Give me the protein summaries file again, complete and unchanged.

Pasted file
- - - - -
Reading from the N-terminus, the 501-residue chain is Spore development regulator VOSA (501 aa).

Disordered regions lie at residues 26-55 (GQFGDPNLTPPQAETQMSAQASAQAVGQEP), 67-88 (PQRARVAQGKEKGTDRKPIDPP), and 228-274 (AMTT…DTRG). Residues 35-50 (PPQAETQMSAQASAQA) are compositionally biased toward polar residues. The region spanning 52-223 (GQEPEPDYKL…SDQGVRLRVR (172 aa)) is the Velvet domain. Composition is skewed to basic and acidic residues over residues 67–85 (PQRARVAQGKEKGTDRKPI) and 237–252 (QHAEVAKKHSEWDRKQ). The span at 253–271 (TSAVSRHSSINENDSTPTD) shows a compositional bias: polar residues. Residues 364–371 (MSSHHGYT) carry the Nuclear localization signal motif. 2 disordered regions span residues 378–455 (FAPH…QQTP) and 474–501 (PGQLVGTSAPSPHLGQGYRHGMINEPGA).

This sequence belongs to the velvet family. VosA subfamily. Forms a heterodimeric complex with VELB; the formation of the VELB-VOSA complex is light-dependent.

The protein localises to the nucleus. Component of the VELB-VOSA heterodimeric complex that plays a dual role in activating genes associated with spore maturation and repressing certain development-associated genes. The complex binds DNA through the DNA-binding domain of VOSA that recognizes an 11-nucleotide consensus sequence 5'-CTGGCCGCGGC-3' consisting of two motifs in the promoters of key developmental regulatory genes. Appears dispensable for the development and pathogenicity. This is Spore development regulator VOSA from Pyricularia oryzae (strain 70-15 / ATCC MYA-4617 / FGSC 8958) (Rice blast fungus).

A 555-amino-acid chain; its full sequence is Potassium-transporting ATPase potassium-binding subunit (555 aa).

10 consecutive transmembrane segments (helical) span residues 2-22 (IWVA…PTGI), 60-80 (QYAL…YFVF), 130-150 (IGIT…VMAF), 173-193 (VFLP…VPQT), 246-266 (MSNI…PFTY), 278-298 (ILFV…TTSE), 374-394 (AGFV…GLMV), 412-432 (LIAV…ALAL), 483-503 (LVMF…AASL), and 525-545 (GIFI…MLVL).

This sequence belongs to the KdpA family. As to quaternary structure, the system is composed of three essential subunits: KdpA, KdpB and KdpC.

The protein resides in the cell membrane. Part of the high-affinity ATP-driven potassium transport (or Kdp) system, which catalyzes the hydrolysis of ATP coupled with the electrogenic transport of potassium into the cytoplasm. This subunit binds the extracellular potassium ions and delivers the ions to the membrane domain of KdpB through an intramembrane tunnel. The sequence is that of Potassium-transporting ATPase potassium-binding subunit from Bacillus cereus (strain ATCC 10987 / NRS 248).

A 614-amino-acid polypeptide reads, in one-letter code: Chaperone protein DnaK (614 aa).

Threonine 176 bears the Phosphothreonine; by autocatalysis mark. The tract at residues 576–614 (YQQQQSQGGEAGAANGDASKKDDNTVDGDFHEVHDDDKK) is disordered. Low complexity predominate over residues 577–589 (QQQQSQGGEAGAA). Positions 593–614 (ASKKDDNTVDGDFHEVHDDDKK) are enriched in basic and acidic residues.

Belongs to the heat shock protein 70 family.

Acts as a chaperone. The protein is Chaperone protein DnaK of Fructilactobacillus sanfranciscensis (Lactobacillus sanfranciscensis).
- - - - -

Reading from the N-terminus, the 501-residue chain is Spore development regulator VOSA (501 aa).

Disordered regions lie at residues 26-55 (GQFGDPNLTPPQAETQMSAQASAQAVGQEP), 67-88 (PQRARVAQGKEKGTDRKPIDPP), and 228-274 (AMTT…DTRG). Residues 35-50 (PPQAETQMSAQASAQA) are compositionally biased toward polar residues. The region spanning 52-223 (GQEPEPDYKL…SDQGVRLRVR (172 aa)) is the Velvet domain. Composition is skewed to basic and acidic residues over residues 67–85 (PQRARVAQGKEKGTDRKPI) and 237–252 (QHAEVAKKHSEWDRKQ). The span at 253–271 (TSAVSRHSSINENDSTPTD) shows a compositional bias: polar residues. Residues 364–371 (MSSHHGYT) carry the Nuclear localization signal motif. 2 disordered regions span residues 378–455 (FAPH…QQTP) and 474–501 (PGQLVGTSAPSPHLGQGYRHGMINEPGA).

This sequence belongs to the velvet family. VosA subfamily. Forms a heterodimeric complex with VELB; the formation of the VELB-VOSA complex is light-dependent.

The protein localises to the nucleus. Component of the VELB-VOSA heterodimeric complex that plays a dual role in activating genes associated with spore maturation and repressing certain development-associated genes. The complex binds DNA through the DNA-binding domain of VOSA that recognizes an 11-nucleotide consensus sequence 5'-CTGGCCGCGGC-3' consisting of two motifs in the promoters of key developmental regulatory genes. Appears dispensable for the development and pathogenicity. This is Spore development regulator VOSA from Pyricularia oryzae (strain 70-15 / ATCC MYA-4617 / FGSC 8958) (Rice blast fungus).

A 555-amino-acid chain; its full sequence is Potassium-transporting ATPase potassium-binding subunit (555 aa).

10 consecutive transmembrane segments (helical) span residues 2-22 (IWVA…PTGI), 60-80 (QYAL…YFVF), 130-150 (IGIT…VMAF), 173-193 (VFLP…VPQT), 246-266 (MSNI…PFTY), 278-298 (ILFV…TTSE), 374-394 (AGFV…GLMV), 412-432 (LIAV…ALAL), 483-503 (LVMF…AASL), and 525-545 (GIFI…MLVL).

This sequence belongs to the KdpA family. As to quaternary structure, the system is composed of three essential subunits: KdpA, KdpB and KdpC.

The protein resides in the cell membrane. Part of the high-affinity ATP-driven potassium transport (or Kdp) system, which catalyzes the hydrolysis of ATP coupled with the electrogenic transport of potassium into the cytoplasm. This subunit binds the extracellular potassium ions and delivers the ions to the membrane domain of KdpB through an intramembrane tunnel. The sequence is that of Potassium-transporting ATPase potassium-binding subunit from Bacillus cereus (strain ATCC 10987 / NRS 248).

A 614-amino-acid polypeptide reads, in one-letter code: Chaperone protein DnaK (614 aa).

Threonine 176 bears the Phosphothreonine; by autocatalysis mark. The tract at residues 576–614 (YQQQQSQGGEAGAANGDASKKDDNTVDGDFHEVHDDDKK) is disordered. Low complexity predominate over residues 577–589 (QQQQSQGGEAGAA). Positions 593–614 (ASKKDDNTVDGDFHEVHDDDKK) are enriched in basic and acidic residues.

Belongs to the heat shock protein 70 family.

Acts as a chaperone. The protein is Chaperone protein DnaK of Fructilactobacillus sanfranciscensis (Lactobacillus sanfranciscensis).